Trump Greenlights Next Round of Farm Payments in China Trade War
(Bloomberg) -- The Trump administration will move forward with plans to distribute a second round of payments to farmers caught in the crosshairs of a trade war with China.
“Today I am making good on my promise to defend our farmers and ranchers from unjustified trade retaliation by foreign nations,” President Donald Trump said via Twitter Monday.
In July, his administration announced it would deliver as much as $12 billion in aid to farmers after Beijing slapped retaliatory tariffs on U.S. agricultural products, including 25 percent duties on soybeans. Nations including Mexico had also taken trade action against U.S. farm goods this year.
Farmers form part of the rural base that helped catapult Trump into the White House. The administration distributed some $4.7 billion in the first round of direct government aid. With tensions between Trump and China showing signs of thawing, there was uncertainty within the agriculture industry as to when or if the second round would be distributed.
In a statement Monday, the U.S. Agriculture Department put the total payment at $9.57 billion.
In Iowa last week, Deputy Secretary Steve Censky said the USDA had been having a “little bit of disagreement” with the Office of Management and Budget over the payments and that Agriculture Secretary Sonny Perdue would be appealing directly to Trump on the payments.
Censky said it was the idea of the Office of Management and Budget, headed by Mick Mulvaney, whom Trump announced would be his acting chief of staff, to split the so-called market facilitation payments into two “to see if some of that retaliation went away.”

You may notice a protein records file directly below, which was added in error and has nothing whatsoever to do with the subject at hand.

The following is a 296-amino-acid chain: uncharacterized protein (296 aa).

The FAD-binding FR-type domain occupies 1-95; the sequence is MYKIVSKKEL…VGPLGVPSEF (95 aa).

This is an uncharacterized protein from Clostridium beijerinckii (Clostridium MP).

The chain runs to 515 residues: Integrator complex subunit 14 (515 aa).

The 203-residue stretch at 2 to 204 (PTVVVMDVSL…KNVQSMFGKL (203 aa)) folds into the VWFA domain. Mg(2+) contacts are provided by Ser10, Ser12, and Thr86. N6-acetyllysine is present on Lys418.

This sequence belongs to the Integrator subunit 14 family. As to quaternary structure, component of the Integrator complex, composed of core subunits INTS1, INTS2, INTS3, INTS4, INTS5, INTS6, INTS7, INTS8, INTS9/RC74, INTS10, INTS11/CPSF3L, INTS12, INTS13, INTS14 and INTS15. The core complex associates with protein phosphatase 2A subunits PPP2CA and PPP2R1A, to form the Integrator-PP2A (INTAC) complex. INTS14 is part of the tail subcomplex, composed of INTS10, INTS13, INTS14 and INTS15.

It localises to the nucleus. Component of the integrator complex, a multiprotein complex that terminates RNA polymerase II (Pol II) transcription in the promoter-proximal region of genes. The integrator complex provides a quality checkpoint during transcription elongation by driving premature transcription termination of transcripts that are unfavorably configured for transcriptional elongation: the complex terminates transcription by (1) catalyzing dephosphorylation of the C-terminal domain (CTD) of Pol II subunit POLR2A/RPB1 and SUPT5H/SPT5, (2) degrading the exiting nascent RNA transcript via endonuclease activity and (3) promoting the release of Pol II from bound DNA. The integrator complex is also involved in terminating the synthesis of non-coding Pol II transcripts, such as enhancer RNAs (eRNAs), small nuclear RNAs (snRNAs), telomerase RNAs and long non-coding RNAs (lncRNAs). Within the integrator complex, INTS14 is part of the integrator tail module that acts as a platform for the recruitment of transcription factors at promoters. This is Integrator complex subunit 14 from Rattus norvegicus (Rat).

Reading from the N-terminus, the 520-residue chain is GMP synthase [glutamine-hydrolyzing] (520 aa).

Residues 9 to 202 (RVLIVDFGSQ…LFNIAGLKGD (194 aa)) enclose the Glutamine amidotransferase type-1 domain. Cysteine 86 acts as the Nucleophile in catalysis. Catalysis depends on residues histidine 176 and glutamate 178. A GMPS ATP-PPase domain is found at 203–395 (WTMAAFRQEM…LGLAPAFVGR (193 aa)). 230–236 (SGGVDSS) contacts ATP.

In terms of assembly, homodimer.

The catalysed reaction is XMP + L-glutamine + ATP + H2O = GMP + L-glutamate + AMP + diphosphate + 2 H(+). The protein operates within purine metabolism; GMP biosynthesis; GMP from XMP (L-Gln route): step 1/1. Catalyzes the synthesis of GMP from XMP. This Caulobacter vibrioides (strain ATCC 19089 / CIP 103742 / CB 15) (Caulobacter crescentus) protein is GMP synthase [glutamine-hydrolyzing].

On Thursday, the USDA reported sales of 1.1 million metric tons of soybeans to China. To put the purchases in perspective, China buys 30 million to 35 million tons of U.S. soybeans in a normal year, according to Censky, underscoring the need for the second round of payments.
The USDA on Monday reiterated earlier plans to spend $1.2 billion on farm products to help boost prices and said that it plans to continue purchasing throughout 2019. It also reiterated its goal to spend $200 million promoting agricultural exports.
Payments to soybean farmers are estimated to total $7.3 billion, or about 76 percent of the total, according to the USDA. Hog producers are the second-biggest beneficiary with about $581 million.
The payments are limited to a combined $125,000 per person for corn, cotton, sorghum, soybeans and wheat. They’re capped at the same figure for dairy and hog producers, as well as sweet cherry and almond growers.
“While there have been positive movements on the trade front, American farmers are continuing to experience losses due to unjustified trade retaliation by foreign nations,” Perdue said in the statement Monday.
Payments to corn farmers were estimated at about $192 million, which the National Corn Growers Association called “virtually no relief.”
“Farmers of all crops have felt the impact of trade tariffs,” Lynn Chrisp, president of the corn group, said in a statement. “NCGA appreciates the progress the administration has made to advance ethanol, reach a new agreement with Mexico and Canada and move forward on negotiations with Japan, but the benefits of these efforts will take time to materialize and farmers are hurting now.”
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